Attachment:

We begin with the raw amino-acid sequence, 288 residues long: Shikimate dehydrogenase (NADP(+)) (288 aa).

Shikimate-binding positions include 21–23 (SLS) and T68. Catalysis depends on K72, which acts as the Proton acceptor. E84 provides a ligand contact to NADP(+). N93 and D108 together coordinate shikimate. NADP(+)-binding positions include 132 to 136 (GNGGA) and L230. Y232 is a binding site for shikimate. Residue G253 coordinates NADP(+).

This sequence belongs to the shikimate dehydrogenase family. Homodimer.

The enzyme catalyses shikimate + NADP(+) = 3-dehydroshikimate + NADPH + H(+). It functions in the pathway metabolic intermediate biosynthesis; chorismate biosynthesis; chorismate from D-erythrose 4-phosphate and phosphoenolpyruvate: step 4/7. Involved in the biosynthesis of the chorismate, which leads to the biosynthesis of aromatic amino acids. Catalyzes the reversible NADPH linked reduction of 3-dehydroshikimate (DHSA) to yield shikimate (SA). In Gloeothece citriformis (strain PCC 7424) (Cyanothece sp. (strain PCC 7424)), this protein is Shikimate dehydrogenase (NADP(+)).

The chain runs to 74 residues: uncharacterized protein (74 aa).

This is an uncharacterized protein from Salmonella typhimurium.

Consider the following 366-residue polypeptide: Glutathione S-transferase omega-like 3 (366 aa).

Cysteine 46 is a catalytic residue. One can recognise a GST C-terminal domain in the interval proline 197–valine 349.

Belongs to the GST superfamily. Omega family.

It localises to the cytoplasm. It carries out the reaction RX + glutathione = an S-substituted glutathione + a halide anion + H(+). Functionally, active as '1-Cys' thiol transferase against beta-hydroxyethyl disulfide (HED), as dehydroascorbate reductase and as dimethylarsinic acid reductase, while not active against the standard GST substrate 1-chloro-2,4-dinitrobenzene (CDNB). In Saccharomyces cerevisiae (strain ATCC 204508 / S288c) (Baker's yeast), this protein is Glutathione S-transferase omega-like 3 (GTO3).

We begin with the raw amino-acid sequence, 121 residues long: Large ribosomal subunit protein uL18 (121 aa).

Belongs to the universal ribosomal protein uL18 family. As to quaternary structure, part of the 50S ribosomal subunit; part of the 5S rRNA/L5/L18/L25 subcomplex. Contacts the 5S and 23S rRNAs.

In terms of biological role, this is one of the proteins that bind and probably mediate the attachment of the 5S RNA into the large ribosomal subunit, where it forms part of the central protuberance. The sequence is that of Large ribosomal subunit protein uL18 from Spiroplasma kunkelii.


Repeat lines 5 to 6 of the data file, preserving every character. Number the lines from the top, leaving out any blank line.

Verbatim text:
The chain runs to 74 residues: uncharacterized protein (74 aa).

This is an uncharacterized protein from Salmonella typhimurium.